In one of John Maxwell’s books on leadership, there is a good story about one of the men at the Alamo. As you may remember, in 1835 a group of very committed Texas patriots made a stand against the Mexican soldiers at a small mission-turned fort in San Antonio. (When I visited it some years back, I was shocked at how small it was.)
There were 183 volunteers from a wide array of life defending that tiny fort. They were soldiers, farmers, and some noted frontiersmen like Davy Crockett and Jim Bowie. And their motto was “Victory or Death.”
From February through March, several thousand Mexican soldiers laid siege to the Alamo. The Texans were offered terms of surrender, but the settlers would not budge. After it was obvious that a battle was imminent, a young man was snuck out of the fort to try and bring back some reinforcements. His name was James Bonham. He made his way 95 miles to a little town named Goliad and sought help, but none was available.
He could have just ridden off…he had done his duty. There were no replacement troops to lead back to the fort. He could have just gone home. But his sense of responsibility was so high that he bravely made his way back to the Alamo. On March 6th, 1836, James Bonham stood side by side with his friends and died with them at the Alamo.
As I am sure you know, their deaths became a turning point in the war with Mexico. “Remember the Alamo” rang out all across Texas and just two months later, they won their independence.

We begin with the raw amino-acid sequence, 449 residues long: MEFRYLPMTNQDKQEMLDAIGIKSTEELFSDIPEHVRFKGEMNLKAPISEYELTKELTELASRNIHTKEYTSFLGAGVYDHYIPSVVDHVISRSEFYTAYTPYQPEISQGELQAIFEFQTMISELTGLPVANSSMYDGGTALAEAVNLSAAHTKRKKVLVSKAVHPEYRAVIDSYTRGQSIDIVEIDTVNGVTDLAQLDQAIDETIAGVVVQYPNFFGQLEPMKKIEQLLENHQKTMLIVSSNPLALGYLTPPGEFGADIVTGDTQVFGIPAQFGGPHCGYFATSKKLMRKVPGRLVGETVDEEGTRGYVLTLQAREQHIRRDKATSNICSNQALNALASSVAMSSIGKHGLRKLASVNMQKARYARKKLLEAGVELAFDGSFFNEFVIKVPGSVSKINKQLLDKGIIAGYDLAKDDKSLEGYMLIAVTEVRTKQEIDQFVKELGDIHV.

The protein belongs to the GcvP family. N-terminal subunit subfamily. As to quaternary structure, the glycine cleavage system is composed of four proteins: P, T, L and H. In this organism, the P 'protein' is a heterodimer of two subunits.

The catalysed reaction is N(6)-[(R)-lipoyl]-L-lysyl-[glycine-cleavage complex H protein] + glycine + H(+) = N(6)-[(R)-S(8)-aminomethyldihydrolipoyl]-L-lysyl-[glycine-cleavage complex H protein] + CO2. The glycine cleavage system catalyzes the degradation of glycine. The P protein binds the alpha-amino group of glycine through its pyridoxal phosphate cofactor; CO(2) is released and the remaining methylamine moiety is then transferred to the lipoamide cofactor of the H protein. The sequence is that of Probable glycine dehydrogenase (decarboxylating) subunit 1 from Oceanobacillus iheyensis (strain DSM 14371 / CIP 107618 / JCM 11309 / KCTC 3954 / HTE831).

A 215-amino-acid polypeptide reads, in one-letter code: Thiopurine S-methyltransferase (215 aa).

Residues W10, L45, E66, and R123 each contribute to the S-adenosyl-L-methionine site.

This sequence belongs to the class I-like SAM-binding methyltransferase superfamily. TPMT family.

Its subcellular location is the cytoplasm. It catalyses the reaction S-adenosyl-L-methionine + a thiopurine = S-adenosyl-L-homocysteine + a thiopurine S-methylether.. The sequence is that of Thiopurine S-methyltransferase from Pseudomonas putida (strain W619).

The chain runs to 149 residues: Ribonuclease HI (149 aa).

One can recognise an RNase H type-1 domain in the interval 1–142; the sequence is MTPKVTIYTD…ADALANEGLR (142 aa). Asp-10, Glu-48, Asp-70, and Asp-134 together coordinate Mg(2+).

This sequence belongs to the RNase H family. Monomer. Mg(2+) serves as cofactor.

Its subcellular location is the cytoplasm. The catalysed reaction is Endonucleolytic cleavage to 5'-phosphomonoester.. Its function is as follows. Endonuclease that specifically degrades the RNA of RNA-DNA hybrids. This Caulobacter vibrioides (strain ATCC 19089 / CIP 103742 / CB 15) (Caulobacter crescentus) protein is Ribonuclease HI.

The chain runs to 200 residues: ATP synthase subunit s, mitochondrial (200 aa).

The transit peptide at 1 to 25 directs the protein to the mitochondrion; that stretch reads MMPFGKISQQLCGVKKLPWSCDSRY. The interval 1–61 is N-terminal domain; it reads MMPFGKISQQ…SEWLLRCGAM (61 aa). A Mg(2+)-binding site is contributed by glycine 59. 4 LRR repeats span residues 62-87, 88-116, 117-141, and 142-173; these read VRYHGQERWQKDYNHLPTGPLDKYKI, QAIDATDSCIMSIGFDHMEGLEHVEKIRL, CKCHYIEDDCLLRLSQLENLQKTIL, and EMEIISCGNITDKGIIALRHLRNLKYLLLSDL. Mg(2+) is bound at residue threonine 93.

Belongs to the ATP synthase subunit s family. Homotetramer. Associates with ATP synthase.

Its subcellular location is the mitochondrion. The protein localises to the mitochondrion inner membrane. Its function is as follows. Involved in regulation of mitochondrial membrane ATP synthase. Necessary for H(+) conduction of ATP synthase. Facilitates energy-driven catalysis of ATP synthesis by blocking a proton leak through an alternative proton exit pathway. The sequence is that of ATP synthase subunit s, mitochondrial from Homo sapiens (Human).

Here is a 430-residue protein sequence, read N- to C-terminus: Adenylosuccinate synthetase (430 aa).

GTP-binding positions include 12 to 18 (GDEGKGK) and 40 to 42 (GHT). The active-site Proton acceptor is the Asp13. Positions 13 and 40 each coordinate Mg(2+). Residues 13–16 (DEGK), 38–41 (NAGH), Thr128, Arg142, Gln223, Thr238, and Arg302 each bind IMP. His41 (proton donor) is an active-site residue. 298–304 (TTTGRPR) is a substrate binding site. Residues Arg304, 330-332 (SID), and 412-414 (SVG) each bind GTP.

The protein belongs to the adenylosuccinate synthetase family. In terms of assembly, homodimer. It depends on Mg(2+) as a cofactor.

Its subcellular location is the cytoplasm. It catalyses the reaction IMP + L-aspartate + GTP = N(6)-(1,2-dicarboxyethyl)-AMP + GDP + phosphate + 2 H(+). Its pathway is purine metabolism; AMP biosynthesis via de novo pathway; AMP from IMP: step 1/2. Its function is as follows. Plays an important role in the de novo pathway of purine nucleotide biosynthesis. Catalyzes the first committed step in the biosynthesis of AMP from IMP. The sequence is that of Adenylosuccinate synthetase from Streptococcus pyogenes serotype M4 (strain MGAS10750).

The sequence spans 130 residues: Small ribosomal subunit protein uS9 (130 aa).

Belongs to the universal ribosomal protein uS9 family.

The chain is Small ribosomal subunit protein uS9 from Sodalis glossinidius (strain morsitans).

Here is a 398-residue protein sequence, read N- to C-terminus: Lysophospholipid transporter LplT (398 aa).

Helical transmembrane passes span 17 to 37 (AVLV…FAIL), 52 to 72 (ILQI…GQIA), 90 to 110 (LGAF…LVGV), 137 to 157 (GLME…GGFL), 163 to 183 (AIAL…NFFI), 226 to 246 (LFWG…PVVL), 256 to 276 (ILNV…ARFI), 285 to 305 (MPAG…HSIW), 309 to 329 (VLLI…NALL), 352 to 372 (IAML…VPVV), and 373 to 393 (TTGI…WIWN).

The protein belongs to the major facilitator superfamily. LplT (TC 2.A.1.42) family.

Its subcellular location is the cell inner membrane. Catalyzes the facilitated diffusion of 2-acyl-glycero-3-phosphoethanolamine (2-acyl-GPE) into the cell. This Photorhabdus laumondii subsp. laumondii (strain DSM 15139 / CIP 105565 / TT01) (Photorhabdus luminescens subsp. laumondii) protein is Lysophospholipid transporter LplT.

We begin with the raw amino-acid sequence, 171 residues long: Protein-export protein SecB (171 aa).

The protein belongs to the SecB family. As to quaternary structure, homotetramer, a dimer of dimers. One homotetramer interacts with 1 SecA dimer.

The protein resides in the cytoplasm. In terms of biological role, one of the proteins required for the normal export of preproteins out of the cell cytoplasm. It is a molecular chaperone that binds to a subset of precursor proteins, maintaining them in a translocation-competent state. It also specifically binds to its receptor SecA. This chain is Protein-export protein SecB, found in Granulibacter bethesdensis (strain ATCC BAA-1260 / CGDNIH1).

We probably do not remember James Bonham, but we should. We live in a day and time when many of us relish our rights, rather than embrace our responsibilities… Remembering men like James Bonham or the Israelites who rebuilt the wall around Jerusalem would help us.
Consider the story found in the book of Nehemiah. In chapters 3-6 the ordinary citizens of Jerusalem went to work. The perfumers labored next to the gold smiths. Men and their sons worked alongside dads and their daughters. The naysayers tried so hard to discourage the people that they had to work with one hand and hold a weapon in the other. They slept near their section of the wall so they could guard it. And a mere 52 days later, the wall was finished because the people “had a mind to work”!
Responsibility is a much needed commodity in our world. We need to raise children who have a genuine work ethic. They need to be driven by excellence and a commitment to finish what they start. We need workers who will go the extra mile, not because over time is available, but because the job demands it. We must stop blaming anyone and everyone else for our lack of productivity.
We all need another dose of old fashion responsibility. There is a quote by Gilbert Arland that says, “When an archer misses the mark he turns and looks for the fault within himself.” In our world, too often, we blame the target.
So this week, focus on the words of Paul to the Corinthians (15:58): “Therefore my beloved brethren, be steadfast, unmovable, always abounding in the work of the Lord…”